I remember a few years ago when a U.S. Air Force general got fired (a rare occurrence) for losing track of a strategic bomber flying (somewhere) over the United States armed with nuclear weapons. Oops! Given that the U.S. military cannot conduct an audit — the U.S. Army, for example, seems to have lost 6 trillion dollars over the past many years — it would not surprise me in the least to learn that the U.S. military doesn’t know exactly how many nuclear weapons it has, nor their present location, much less their state of spontaneous radioactive decay. And even if by some unlikely chance the U.S. military does know how many nuclear weapons it has in its possession — minus those on the nuclear ballistic submarines that no one can locate or otherwise detect at any given moment — who in their right mind would assume that the “high military” brass would share this information with their civilian Commander-in-Brief? The stuffed-shirt, ticket-punching Pentagon careerists have already said that they won’t do certain things that a President Trump might order them to do, even though they have not shrunk from doing such things for past U.S. presidents, so why would they behave any differently with You-Know-Her in the White House? Since when does the President of the United States have a “need to know” what the Pentagram and CIA have decided to do in pursuit of their own self-serving prerogatives? Consider the sordid record of mendacity and malfeasance by the U.S. miltiary in Southeast Asia forty years ago, as reported by David Halberstam in his justifiably famous book The Best and the Brightest:

    “The Army was beginning to function more and more like a separate organism, responding to its institutional needs, priorities, vanities, and careerism. Challenged by outsiders, by civilians, it responded by protecting its own senior officers.”

    “The only problem, as the Pentagon Papers would later note, was the the newspaper report [of America’s failing war] was right and the [official military] account was wrong. Sound misreporting [i.e., lying] did not impede the careers of [the lying generals] … but it did offer a fascinating insight into the way the miltiary worked. Loyalty was not to the President of the United States, to truth or integrity, or even to subordinate officers risking their lives; Loyalty was to uniform, and more specifically, to immediate superior and career.”

    In other words: “Kiss up, kick down.”

    What David Halberstam wrote so long ago about the U.S. Army remains just as true of the Navy, Marines, and Air Force, as well. They all fucked up, hugely, in Southeast Asia, just as they have royally screwed the pooch in the Middle East and Africa today. It’s just that thing they do. Yet the the big brass buffoons continue to lie and make excuses while demanding ever more and more of the nation’s resources so they can keep on failing upwards towards generous perks, cushy retirements, and post-military careers as lobbyists for the weapons indudstries — the perfect combination of Parkinson’s Law and the Peter Principle. I very much like the term Greed-War, but I like even better the terms Warfare Welfare and Makework Militarism, Manufactured Mendacity and Managed Mystification, Ordance Expenditure Expeditions and Commendation Accumulation Syndrome. I could go on and on coining alliterative expressions of my disdain for Military Idolatry, America’s secular religion, but I think I’ve made my disgust more than clear.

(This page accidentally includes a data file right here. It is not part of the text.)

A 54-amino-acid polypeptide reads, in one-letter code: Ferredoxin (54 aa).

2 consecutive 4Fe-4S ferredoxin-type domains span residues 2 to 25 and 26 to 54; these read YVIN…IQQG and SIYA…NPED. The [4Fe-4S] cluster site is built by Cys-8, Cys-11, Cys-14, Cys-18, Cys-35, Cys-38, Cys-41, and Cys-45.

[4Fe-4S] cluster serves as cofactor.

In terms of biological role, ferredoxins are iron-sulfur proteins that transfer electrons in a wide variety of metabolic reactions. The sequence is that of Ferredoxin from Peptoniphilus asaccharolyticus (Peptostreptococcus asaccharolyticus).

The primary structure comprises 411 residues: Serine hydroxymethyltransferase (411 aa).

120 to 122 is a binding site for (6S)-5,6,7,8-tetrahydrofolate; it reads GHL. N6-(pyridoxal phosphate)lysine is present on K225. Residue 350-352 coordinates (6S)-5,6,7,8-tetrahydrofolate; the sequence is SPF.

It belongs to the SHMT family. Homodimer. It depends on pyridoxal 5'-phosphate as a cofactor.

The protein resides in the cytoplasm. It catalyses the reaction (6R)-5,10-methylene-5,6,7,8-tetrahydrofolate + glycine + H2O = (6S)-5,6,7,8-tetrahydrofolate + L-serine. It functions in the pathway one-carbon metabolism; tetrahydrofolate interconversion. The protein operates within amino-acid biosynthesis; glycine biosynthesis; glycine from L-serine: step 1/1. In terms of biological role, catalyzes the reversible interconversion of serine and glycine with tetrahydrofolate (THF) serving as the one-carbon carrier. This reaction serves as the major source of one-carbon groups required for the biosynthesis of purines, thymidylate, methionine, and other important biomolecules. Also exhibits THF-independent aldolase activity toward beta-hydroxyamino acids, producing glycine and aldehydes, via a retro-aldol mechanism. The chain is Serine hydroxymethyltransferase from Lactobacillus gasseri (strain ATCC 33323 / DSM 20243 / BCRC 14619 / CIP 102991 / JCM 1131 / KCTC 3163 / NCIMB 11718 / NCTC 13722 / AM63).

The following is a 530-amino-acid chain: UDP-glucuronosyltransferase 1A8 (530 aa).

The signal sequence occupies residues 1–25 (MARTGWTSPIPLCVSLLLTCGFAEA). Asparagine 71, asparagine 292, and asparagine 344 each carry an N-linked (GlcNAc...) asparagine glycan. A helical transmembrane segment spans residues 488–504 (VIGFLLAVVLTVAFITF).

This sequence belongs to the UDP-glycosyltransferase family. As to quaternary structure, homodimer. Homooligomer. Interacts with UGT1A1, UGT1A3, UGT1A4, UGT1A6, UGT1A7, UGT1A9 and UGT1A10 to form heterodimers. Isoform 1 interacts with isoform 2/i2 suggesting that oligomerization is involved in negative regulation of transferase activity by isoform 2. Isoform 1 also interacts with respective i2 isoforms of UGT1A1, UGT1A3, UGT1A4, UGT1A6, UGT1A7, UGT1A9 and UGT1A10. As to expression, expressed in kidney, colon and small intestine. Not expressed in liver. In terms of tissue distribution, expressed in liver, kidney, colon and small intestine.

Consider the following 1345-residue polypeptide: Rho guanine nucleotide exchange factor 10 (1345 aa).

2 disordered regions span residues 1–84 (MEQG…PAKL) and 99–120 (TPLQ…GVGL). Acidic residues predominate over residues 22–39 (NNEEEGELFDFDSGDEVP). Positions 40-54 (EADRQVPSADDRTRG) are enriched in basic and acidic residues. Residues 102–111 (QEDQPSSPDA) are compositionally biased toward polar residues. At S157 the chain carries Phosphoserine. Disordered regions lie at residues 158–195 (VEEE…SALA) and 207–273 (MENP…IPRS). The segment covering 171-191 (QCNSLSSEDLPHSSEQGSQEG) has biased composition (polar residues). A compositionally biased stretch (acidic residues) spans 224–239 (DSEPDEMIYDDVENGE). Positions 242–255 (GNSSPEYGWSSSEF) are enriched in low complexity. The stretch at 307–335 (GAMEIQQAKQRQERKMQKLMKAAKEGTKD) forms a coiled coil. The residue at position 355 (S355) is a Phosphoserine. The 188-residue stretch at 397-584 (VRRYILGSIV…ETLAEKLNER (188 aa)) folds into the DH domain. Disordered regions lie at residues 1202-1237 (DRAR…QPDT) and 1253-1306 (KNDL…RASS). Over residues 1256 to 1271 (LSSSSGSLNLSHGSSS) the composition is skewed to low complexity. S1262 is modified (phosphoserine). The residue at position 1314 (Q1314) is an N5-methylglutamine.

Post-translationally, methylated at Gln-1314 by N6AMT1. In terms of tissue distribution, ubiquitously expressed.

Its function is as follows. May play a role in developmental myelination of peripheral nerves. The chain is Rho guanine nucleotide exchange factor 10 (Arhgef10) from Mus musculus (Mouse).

And people worry about an ignorant Donald Trump because he doesn’t know how to get us into a nuclear war that know-it-all You-Know-Her seems determined to start? I think that Mark Twain pretty much summed up this so-called “debate” over a century ago, without even needing to watch a minute of it:

    “It ain’t what you don’t know that gets you into trouble. It’s what you know for sure that just ain’t so.”


    1. Mike: that’s a great point about the non-existent “missile gap.” And let’s not forget the “bomber gap” as well. Yes, presidential candidates are always accusing each other of falling behind some enemy du jour; nothing new about that. But just because it’s happened before doesn’t make it less wrong.

      Trump adds intemperate language and woeful ignorance to the equation. The man knows nothing — not a thing — about the nuclear triad and strategy. And when it comes to nuclear weapons and the military, ignorance is not bliss.

      Here’s the thing: As he’s displaying wanton ignorance about America’s nuclear forces, he’s reviving the Cold War nuclear competition between the US and the former USSR, even as he’s boasting that his role models for generals are Patton (let’s attack the Russkies in 1945) and MacArthur (let’s invade China in 1951 — there’s no substitute for victory).

      Patton and MacArthur are two of the worst generals for an aspiring civilian commander-in-chief to praise. Indeed, why praise any generals? I’m sick and tired of both candidates boasting of how many generals and admirals support them (200 supposedly for Trump, a boast he made twice at the last debate). Combine Trump’s ignorance with his boasting, his threat inflation, his lack of discipline, and his thin-skinned impetuosity, and you have all the ingredients for heightened tensions leading to nuclear war.


      1. All the ingredients for heightened tensions leading to nuclear war are in place. Clinton’s election will secure that positioning. Trump talking about “falling behind” Russia in terms of nuclear weaponry was off the mark, but he would have been astute to refer to Russia’s state-of-the-art Air Force and missile defense. It should also be worth noting that the Syrians and Russians are rightfully defending against the very terrorism the U.S. employs and deploys.



      2. “…the US has never treated these proxy and terror groups as its real targets. For the US, victory in Syria, which can only be achieved by Assad’s fall, remains the primary goal and the terror networks its primary tools to achieve this goal. Russia and Syria are the primary hurdles in the way of this victory and, as such, the real enemy of the US. Hence, the current escalation…The Russian Defense Ministry has already warned the Pentagon that any US military intervention to remove Assad would result in “terrible tectonic shifts” across the region.”



  2. Only a veteran would understand what you have said and more than likely agree. There are many loyal and motivated soldiers but the politically inclined are the ones that reach to a level of influence. I have often thought randomizing promotions would do better for the military. Unfortunately, no one in the Clinton family nor the Trump family has had to serve. It is a tossup between two bad choices.